ACT II “Shakespeare, what’s your approach to writing search engine-optimized content?” “Fortune brings in some boats that are not steered,” Shakespeare indulged in a long pull of complementary Fiji water. “But mine is a methodically charted course.” Fran Stankowitz, Director of Content, made known her ballpoint pen with a menacing click. Her stare cut like the wind of a discontented winter. “I embark upon my journey by consulting a keyword planning tool—preferably SEMrush.” The Bard poked a finger under his polyest’r collar, attempting to create some breathing room. “I search my desired topic to gain a crow’s nest-view of keyword volume and competitiveness. Then I casteth off toward my desired keyword, shaping my content ’round it.” With another gulp of Fiji water, he stalled, trying to recall the rest of that HubSpot article. “Quality backlinks are my trusty crew—they establish credibility when search engines doth crawl the site. Once I’ve reached the shore, I load my content into WordPress, add images with alt tags, and craft a 155-character meta description. Then, ’tis time to post.” For a spell the words hung there, unaddressed. As Fran completed her notes, Shakespeare fought with all his might, the urge to loosen his tie’s violent chokehold. At last, Fran, with great delib’racy, set her pen down. “Well, that was quite…” She paused, furrowing her brow. “Verbose…” Shakespeare winced, bracing himself for the sting of rejection. She studied her notes. “But your SEO fundamentals are sound.” Her glare softened to a smile. “Thanks,” he murmur’d, masking his disbelief. “You’re currently an Intern at The Globe Theater. Why do you want to switch to a career at The Content Depot?” Because I envy the panhandler’s riches. 18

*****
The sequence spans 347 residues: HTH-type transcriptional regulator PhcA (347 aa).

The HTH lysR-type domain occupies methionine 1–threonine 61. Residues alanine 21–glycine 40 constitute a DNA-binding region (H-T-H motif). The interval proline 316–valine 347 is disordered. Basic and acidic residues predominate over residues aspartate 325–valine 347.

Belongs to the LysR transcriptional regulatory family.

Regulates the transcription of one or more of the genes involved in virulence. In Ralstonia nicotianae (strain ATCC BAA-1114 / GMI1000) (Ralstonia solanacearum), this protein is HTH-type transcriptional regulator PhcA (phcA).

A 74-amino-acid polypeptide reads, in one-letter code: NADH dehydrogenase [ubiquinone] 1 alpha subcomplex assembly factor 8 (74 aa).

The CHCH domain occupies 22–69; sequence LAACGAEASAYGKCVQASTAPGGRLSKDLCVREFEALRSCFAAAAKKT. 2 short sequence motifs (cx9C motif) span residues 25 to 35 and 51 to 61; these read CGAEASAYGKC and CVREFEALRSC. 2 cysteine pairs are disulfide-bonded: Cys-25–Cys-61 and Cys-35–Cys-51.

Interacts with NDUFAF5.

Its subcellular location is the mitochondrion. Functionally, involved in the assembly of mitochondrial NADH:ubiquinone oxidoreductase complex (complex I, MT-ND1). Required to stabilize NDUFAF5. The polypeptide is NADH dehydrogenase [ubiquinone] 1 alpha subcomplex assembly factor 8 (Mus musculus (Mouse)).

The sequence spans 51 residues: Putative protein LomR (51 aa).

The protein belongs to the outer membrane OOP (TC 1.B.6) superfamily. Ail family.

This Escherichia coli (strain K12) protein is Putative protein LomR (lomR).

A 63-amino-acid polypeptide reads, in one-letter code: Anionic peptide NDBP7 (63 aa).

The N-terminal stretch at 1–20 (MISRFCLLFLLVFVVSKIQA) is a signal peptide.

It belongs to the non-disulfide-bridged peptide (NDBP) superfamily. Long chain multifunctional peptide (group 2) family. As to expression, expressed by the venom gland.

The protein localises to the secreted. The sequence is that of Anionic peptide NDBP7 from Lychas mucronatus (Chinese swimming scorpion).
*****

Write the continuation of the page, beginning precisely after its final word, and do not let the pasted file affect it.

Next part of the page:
“Art thee kidding? The Content Depot is the most respected name in online content creation.” “And you won’t miss writing your plays?” “’Tis just a hobby, really—something to dabble in after work with a glass of red wine.” Fran leaned back in her chair. “Your writing sample was excellent, your SEO knowledge is strong, and your qualifications would bring a unique perspective…” She crossed her arms. “I guess my last question is, where do you see yourself in ten years?” Taking roses and und’rgarments to the face as I step onstage for the Macbeth curtain call. Waking up the following morning to a Times review that employs such language as “an emotional tour de force” and “the singular voice of his generation.” Smoking a fine cigar on a French veranda as I auction off the film rights. “Why, right here at The Content Depot,” he wrenched off his tie, gasping for breath, “managing a team.” *** Tomorrow, and the day after, and the day after, creeps at a snail’s pace— Shakespeare slammed the “backspace” key. ’Tis wrong. ’Tis all wrong! “Snail’s pace?” ’Tis a vapid cliché. This monologue must outlive the gilded monuments of princes! It must reverb’rate through the annals of history with the undying— “Hey, Shakespeare, we need some content about The Bachelor—the season premiere airs in two weeks!” “Certainly,” Shakespeare said, and minimized Macbeth.doc. “I shall add it to my queue.” “Great.” Fran scribbl’d it on The Content Calendar—a sprawling whiteboard that traversed the south wall of the office. Seeing it all laid out at once—the millions of drudgerous words that lay ahead—ne’er failed to make Shakespeare wince. “Let’s keep the content machine churning!” This aphorism, “the content machine,” had manifested itself in the darkest catacombs of Shakespeare’s subconscious. It came thund’ring to him in his dreams, an industrial-era monolith dwarfing all that stood before it. A convey’r belt fed the machine globs of flesh extract’d from various fixtures of the human anatomy—love handles, 19